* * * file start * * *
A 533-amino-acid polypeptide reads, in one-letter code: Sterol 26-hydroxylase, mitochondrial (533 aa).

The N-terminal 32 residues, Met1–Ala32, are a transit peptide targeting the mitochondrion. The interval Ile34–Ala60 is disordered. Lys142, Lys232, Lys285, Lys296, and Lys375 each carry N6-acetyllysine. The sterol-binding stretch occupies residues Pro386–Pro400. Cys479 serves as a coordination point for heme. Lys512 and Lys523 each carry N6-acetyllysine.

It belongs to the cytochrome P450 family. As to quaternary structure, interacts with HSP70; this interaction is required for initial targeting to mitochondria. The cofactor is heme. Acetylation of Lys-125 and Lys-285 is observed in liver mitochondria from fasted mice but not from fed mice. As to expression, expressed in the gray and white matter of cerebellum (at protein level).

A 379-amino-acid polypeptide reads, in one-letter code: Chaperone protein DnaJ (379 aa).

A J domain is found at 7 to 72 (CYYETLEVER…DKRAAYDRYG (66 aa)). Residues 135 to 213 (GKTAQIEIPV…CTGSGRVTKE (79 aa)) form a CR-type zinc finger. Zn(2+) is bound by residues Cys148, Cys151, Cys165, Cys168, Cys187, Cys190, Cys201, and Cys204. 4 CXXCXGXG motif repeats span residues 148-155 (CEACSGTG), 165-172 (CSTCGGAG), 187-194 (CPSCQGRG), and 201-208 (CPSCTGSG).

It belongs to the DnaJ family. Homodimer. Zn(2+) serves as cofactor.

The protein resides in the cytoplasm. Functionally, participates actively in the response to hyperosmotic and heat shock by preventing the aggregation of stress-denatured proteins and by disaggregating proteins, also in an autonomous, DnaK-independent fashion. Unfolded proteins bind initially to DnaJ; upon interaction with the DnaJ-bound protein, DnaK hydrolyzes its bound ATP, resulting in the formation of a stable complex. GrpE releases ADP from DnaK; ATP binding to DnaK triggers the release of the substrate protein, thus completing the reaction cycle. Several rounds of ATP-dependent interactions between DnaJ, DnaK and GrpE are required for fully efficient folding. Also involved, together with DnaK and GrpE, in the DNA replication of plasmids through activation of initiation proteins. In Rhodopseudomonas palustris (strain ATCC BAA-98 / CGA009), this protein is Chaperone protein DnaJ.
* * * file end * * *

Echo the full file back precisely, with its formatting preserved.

A 533-amino-acid polypeptide reads, in one-letter code: Sterol 26-hydroxylase, mitochondrial (533 aa).

The N-terminal 32 residues, Met1–Ala32, are a transit peptide targeting the mitochondrion. The interval Ile34–Ala60 is disordered. Lys142, Lys232, Lys285, Lys296, and Lys375 each carry N6-acetyllysine. The sterol-binding stretch occupies residues Pro386–Pro400. Cys479 serves as a coordination point for heme. Lys512 and Lys523 each carry N6-acetyllysine.

It belongs to the cytochrome P450 family. As to quaternary structure, interacts with HSP70; this interaction is required for initial targeting to mitochondria. The cofactor is heme. Acetylation of Lys-125 and Lys-285 is observed in liver mitochondria from fasted mice but not from fed mice. As to expression, expressed in the gray and white matter of cerebellum (at protein level).

A 379-amino-acid polypeptide reads, in one-letter code: Chaperone protein DnaJ (379 aa).

A J domain is found at 7 to 72 (CYYETLEVER…DKRAAYDRYG (66 aa)). Residues 135 to 213 (GKTAQIEIPV…CTGSGRVTKE (79 aa)) form a CR-type zinc finger. Zn(2+) is bound by residues Cys148, Cys151, Cys165, Cys168, Cys187, Cys190, Cys201, and Cys204. 4 CXXCXGXG motif repeats span residues 148-155 (CEACSGTG), 165-172 (CSTCGGAG), 187-194 (CPSCQGRG), and 201-208 (CPSCTGSG).

It belongs to the DnaJ family. Homodimer. Zn(2+) serves as cofactor.

The protein resides in the cytoplasm. Functionally, participates actively in the response to hyperosmotic and heat shock by preventing the aggregation of stress-denatured proteins and by disaggregating proteins, also in an autonomous, DnaK-independent fashion. Unfolded proteins bind initially to DnaJ; upon interaction with the DnaJ-bound protein, DnaK hydrolyzes its bound ATP, resulting in the formation of a stable complex. GrpE releases ADP from DnaK; ATP binding to DnaK triggers the release of the substrate protein, thus completing the reaction cycle. Several rounds of ATP-dependent interactions between DnaJ, DnaK and GrpE are required for fully efficient folding. Also involved, together with DnaK and GrpE, in the DNA replication of plasmids through activation of initiation proteins. In Rhodopseudomonas palustris (strain ATCC BAA-98 / CGA009), this protein is Chaperone protein DnaJ.